Assistant Professor at UCF College of Medicine

I love teaching!! I love everything culinary!! And, I love my students!! Together we experience fresh, nutritious ingredients and tweak them gently to  get the most flavor out of a food.  We don’t just talk about how fresh ginger is a  different flavor from powdered or crystallized ginger. We experiment to see what food each one works best in.

SONY DSC

I am always learning:  New techniques and new ideas as well as traditional methods I can apply to trendy foods. I just realized today that I spent my childhood  foraging for wonderful, fresh foods. Never mind that I had never heard of that word. It became a part of my vocabulary one day when a Hmong girl in my class started telling me how her father would stop the car as they were heading down the road and pick a succulent, edible plant from the ditch.  I talked to my classes from then on about foraging but just today I realized that I foraged for so many foods as a child. We searched for morel mushrooms, hickory nuts, walnuts, blackberries, gooseberries, wild onions, chokecherries, mulberries, and a whole host of other edible wild things. I was always on a mission to find some new delicacy in our fields and forest. One day I found wild grapes and made grape jelly that turned out more like grape juice. I was exhausted after picking , cleaning, cooking, squeezing and pouring the beautiful purplish-red liquid into jars. I was so tired and discouraged when I realized it was not going to set up. I was only about 10 years old and knew very little food science, but the next time I saw Gram, I asked her to show me how to make jelly. She taught me the science and the technique. It was the same technique used by women in my family for many generations.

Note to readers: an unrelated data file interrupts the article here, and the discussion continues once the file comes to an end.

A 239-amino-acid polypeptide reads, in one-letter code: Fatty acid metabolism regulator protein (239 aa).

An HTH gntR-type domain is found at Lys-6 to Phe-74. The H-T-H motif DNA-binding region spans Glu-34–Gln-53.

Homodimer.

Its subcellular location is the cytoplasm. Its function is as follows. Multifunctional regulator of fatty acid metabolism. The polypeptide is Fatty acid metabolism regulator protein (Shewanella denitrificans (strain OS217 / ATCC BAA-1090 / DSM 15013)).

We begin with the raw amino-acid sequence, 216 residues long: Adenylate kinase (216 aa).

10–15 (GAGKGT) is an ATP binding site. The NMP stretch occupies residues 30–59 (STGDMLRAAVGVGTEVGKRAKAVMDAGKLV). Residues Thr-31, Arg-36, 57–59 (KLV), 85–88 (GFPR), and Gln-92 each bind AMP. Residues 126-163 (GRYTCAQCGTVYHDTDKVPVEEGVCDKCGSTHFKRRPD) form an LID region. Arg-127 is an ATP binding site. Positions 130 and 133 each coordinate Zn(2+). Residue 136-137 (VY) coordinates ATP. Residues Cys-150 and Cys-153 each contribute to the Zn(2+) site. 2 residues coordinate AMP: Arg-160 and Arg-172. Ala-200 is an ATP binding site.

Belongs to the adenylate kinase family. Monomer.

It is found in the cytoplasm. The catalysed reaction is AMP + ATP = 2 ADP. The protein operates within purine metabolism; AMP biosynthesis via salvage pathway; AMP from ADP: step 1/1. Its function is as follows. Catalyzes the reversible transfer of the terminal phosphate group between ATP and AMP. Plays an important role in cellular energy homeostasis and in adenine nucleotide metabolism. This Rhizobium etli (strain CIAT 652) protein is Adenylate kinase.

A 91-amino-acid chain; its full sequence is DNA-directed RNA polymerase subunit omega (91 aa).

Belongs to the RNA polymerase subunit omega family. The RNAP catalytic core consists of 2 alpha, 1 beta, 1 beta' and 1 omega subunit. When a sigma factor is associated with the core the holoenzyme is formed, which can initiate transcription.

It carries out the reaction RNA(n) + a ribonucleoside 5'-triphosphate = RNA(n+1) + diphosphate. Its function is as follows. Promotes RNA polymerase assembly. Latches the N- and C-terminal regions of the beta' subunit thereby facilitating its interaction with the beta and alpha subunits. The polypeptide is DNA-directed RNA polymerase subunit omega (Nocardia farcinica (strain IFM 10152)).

Gram was an expert at many things but especially growing fruit for jelly. Every Christmas Gram would give dozens of different kinds of jams and jelly, all which came from fruit she grew on her farm or foraged for in the woods. It was a magical thing…turning produce and grains into sustenance for the winter months. This is where my love of culinary medicine began-on the farm.

 

2 Comments

  1. Would love to hear what you came up with as best uses of fresh, powdered, and crystallized ginger!

     
    • Jacque Nyenhuis

      This is our experience from class. My students found ground ginger was delicious in pie such as pumpkin pie because the flavor was uniform throughout the pie filling. Crystalized ginger is great in cookies or baked foods where an occasional crunch or bite is exciting. We loved fresh grated into stir-fry vegetables and salad dressings.

       

Leave a Comment

Your email address will not be published. Required fields are marked *

*